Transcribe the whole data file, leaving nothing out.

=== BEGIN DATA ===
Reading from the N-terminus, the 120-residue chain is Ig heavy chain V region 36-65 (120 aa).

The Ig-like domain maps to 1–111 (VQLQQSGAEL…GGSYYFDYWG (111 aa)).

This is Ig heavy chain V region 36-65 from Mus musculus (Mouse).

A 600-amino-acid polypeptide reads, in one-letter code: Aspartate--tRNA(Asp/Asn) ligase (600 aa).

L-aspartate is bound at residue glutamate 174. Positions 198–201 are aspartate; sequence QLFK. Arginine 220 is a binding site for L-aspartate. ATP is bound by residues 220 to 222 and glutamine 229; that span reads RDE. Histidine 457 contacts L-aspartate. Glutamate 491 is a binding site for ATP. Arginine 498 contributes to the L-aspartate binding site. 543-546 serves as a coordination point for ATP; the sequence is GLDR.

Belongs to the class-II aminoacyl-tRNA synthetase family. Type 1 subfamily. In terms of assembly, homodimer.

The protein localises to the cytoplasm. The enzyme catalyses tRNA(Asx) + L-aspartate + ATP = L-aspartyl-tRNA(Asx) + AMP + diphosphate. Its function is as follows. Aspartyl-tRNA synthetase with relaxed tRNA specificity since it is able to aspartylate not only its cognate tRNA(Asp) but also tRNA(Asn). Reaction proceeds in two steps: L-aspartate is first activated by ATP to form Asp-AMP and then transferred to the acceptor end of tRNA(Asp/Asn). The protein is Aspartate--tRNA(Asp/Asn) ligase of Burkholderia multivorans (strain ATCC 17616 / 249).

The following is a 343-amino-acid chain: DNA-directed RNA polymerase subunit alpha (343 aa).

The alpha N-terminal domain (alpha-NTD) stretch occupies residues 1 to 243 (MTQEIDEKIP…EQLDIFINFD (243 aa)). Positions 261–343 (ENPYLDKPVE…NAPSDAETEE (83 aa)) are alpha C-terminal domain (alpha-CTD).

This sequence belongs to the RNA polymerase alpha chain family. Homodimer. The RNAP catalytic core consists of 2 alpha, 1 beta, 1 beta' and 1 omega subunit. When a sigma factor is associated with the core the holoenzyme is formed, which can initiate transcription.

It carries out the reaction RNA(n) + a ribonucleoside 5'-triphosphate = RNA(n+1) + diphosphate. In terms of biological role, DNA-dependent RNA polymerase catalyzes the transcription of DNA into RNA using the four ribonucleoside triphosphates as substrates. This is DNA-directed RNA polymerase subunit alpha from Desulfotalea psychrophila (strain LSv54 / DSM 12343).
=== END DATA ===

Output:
Reading from the N-terminus, the 120-residue chain is Ig heavy chain V region 36-65 (120 aa).

The Ig-like domain maps to 1–111 (VQLQQSGAEL…GGSYYFDYWG (111 aa)).

This is Ig heavy chain V region 36-65 from Mus musculus (Mouse).

A 600-amino-acid polypeptide reads, in one-letter code: Aspartate--tRNA(Asp/Asn) ligase (600 aa).

L-aspartate is bound at residue glutamate 174. Positions 198–201 are aspartate; sequence QLFK. Arginine 220 is a binding site for L-aspartate. ATP is bound by residues 220 to 222 and glutamine 229; that span reads RDE. Histidine 457 contacts L-aspartate. Glutamate 491 is a binding site for ATP. Arginine 498 contributes to the L-aspartate binding site. 543-546 serves as a coordination point for ATP; the sequence is GLDR.

Belongs to the class-II aminoacyl-tRNA synthetase family. Type 1 subfamily. In terms of assembly, homodimer.

The protein localises to the cytoplasm. The enzyme catalyses tRNA(Asx) + L-aspartate + ATP = L-aspartyl-tRNA(Asx) + AMP + diphosphate. Its function is as follows. Aspartyl-tRNA synthetase with relaxed tRNA specificity since it is able to aspartylate not only its cognate tRNA(Asp) but also tRNA(Asn). Reaction proceeds in two steps: L-aspartate is first activated by ATP to form Asp-AMP and then transferred to the acceptor end of tRNA(Asp/Asn). The protein is Aspartate--tRNA(Asp/Asn) ligase of Burkholderia multivorans (strain ATCC 17616 / 249).

The following is a 343-amino-acid chain: DNA-directed RNA polymerase subunit alpha (343 aa).

The alpha N-terminal domain (alpha-NTD) stretch occupies residues 1 to 243 (MTQEIDEKIP…EQLDIFINFD (243 aa)). Positions 261–343 (ENPYLDKPVE…NAPSDAETEE (83 aa)) are alpha C-terminal domain (alpha-CTD).

This sequence belongs to the RNA polymerase alpha chain family. Homodimer. The RNAP catalytic core consists of 2 alpha, 1 beta, 1 beta' and 1 omega subunit. When a sigma factor is associated with the core the holoenzyme is formed, which can initiate transcription.

It carries out the reaction RNA(n) + a ribonucleoside 5'-triphosphate = RNA(n+1) + diphosphate. In terms of biological role, DNA-dependent RNA polymerase catalyzes the transcription of DNA into RNA using the four ribonucleoside triphosphates as substrates. This is DNA-directed RNA polymerase subunit alpha from Desulfotalea psychrophila (strain LSv54 / DSM 12343).